Earlier this week I awarded the Samsung Galaxy Note 7 a nearly perfect rating. The Note 7 has been selling well since its release a couple weeks ago, with an estimate of more than a million units sold in the ten countries it was launched in.
A few days later, the reports of exploding batteries prompted a Samsung internal investigation with an unprecedented recall of all Note 7 devices across the globe. While the timely couldn’t be worse for Samsung with the upcoming iPhone 7 announcement, it’s encouraging to see Samsung step up to the plate and address the issue in the best way possible for consumer protection.
If you are like me and have a Samsung Galaxy Note 7 that you purchased, here are a few likely questions and some answers:
- How do I exchange it with Samsung?: Samsung posted a press releaseproviding guidance to Note 7 owners. You can exchange the Note 7 for a new Note 7 (as earlier as next week in the US) or for a S7 or S7 Edge while receiving a refund of the price difference. Samsung will also provide a $25 gift card or bill credit from select carrier retail outlets. See the next question for US carrier guidance.
- Can I return it to my wireless carrier?: Yes. If you don’t want to exchange your phone with Samsung, the four major US wireless carriers were quick to provide some guidance too. T-Mobile, Sprint,AT&T, and Verizon will each allow you to return the device and accessories for a full refund with no restocking fee or shipping charges. Sprint is willing to offer you a similar device to use until the Note 7 issue has been resolved.
- What about my free T-Mobile Netflix subscription?: T-Mobile stated that customers can keep the free Netflix promotional offer they received with the pre-order purchase.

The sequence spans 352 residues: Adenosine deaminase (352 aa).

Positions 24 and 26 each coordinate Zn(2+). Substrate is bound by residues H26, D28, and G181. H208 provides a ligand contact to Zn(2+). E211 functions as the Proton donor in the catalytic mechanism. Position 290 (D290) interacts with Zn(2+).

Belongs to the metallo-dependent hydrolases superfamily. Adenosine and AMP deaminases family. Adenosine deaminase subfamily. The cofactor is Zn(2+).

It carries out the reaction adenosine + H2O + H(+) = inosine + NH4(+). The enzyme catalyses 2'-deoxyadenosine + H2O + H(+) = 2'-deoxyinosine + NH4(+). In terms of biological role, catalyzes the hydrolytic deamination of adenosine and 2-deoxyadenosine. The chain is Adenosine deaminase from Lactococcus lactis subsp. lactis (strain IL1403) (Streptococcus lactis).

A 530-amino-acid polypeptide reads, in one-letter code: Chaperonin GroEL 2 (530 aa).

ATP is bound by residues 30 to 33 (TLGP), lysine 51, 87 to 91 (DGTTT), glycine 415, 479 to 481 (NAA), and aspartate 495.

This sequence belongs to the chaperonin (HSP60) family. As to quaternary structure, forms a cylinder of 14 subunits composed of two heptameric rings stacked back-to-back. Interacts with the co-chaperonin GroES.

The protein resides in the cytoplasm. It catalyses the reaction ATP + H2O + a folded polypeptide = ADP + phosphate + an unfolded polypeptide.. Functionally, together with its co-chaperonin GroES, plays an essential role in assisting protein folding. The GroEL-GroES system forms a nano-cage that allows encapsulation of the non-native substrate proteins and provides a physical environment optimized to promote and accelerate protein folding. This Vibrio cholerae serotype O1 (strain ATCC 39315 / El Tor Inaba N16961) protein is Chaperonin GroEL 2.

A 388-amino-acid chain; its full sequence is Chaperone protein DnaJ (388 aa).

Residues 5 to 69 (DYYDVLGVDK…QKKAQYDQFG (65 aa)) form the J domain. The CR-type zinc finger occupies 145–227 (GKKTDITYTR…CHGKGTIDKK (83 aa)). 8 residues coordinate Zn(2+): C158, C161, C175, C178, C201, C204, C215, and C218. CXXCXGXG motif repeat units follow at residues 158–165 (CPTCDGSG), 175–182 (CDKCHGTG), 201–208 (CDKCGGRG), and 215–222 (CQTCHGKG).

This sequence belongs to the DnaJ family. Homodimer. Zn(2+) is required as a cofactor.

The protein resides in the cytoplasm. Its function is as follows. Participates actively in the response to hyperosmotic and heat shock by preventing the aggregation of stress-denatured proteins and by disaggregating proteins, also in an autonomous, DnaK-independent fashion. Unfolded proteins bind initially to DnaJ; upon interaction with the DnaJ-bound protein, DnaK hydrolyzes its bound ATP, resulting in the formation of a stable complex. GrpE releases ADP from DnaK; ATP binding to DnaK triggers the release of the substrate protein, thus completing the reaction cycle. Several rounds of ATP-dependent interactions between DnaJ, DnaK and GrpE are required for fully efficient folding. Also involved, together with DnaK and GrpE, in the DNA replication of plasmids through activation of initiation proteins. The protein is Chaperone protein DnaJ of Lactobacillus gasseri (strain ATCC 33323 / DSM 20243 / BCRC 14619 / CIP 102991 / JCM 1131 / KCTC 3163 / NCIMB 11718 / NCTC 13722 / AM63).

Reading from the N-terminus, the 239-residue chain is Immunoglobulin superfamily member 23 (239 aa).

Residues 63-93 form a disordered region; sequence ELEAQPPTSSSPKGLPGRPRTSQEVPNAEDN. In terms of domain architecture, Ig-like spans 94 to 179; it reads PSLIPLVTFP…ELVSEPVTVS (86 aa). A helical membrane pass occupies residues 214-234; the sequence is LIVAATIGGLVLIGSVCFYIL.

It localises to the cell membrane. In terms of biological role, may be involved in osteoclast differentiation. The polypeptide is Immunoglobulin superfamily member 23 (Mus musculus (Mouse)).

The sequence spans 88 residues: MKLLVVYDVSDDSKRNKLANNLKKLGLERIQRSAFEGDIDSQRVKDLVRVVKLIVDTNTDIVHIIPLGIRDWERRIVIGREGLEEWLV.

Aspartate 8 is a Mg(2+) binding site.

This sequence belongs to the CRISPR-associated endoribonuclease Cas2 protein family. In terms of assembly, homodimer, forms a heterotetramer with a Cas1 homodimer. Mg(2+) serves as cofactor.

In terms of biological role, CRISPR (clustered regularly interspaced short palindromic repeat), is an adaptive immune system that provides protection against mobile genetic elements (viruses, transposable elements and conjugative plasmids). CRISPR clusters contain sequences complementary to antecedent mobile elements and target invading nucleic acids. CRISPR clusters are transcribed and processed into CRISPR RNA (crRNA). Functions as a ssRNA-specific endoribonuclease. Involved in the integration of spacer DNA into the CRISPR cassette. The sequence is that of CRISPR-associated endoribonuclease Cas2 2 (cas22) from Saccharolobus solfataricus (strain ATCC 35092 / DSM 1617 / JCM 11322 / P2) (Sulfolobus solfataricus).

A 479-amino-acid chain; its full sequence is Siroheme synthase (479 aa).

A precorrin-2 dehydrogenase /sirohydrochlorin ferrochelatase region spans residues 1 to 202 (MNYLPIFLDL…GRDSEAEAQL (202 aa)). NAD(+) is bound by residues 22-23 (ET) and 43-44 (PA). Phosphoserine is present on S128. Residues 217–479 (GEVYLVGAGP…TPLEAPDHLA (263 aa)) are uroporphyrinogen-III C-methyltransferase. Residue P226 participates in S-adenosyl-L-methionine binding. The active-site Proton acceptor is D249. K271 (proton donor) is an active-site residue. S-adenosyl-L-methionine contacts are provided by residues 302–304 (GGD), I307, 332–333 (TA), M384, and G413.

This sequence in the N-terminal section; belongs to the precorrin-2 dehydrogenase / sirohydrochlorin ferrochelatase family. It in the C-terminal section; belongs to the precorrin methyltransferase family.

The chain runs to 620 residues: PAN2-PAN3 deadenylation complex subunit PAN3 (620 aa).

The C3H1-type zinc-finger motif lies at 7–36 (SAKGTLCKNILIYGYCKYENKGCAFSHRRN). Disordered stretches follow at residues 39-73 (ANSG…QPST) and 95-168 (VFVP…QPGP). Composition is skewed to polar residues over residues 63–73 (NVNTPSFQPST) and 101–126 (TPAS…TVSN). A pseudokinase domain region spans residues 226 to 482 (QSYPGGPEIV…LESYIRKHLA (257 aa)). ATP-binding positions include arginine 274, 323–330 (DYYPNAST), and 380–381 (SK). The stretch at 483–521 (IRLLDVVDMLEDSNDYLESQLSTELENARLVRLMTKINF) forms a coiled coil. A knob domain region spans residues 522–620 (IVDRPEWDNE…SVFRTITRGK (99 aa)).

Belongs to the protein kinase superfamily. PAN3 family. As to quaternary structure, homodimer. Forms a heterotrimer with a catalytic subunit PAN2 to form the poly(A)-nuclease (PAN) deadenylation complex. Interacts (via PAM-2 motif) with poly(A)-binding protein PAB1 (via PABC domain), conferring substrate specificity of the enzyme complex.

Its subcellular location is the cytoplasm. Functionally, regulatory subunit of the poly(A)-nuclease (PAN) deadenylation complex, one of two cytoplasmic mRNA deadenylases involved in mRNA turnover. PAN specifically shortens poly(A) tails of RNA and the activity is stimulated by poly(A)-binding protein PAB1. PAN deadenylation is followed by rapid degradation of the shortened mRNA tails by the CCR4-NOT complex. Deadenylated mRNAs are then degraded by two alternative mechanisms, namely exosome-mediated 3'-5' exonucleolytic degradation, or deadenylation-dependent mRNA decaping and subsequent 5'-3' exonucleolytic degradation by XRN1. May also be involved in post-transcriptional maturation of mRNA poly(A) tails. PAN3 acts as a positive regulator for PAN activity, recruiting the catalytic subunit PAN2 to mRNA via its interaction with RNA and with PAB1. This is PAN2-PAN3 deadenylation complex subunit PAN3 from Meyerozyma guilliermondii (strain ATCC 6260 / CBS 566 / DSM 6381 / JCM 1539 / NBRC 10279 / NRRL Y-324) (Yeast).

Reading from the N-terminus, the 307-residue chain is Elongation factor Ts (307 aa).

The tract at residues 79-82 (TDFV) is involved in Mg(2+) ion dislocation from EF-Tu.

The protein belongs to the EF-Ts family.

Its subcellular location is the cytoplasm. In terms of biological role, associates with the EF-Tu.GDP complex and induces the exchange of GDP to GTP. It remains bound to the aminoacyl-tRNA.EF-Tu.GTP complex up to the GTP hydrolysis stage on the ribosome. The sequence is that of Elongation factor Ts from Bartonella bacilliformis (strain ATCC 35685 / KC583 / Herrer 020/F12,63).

- What do I do with the free Gear Fit 2 or 256GB microSD card I received from Samsung?: Since this came from Samsung, do not return it to your carrier store. T-Mobile directed me to hold onto it and at this time we haven’t been provided information on this offer from Samsung.
ZDNet says that you always have the choice to just keep your Note 7 and continue using it as you like. However, unless we get some kind of diagnostic tool or lookup system to verify whether or not the device in hand may be faulty, this is not a risk anyone should take.
Not willing to risk burning down houses
At first it seemed the problem was due to people using incompatible chargers. However, if Samsung performed testing and determined it was serious enough to support a global recall, there is likely a serious issue here that should not be taken lightly. Interestingly, the Galaxy Note 7 in China is not subject to the recall as a different battery supplier was apparently used for this country.
I returned mine to T-Mobile today and will wait until the air clears on the Note 7 before making a future purchase decision. For $928, I am not willing to risk burning down my house or harming others with a possible, although highly unlikely, battery explosion.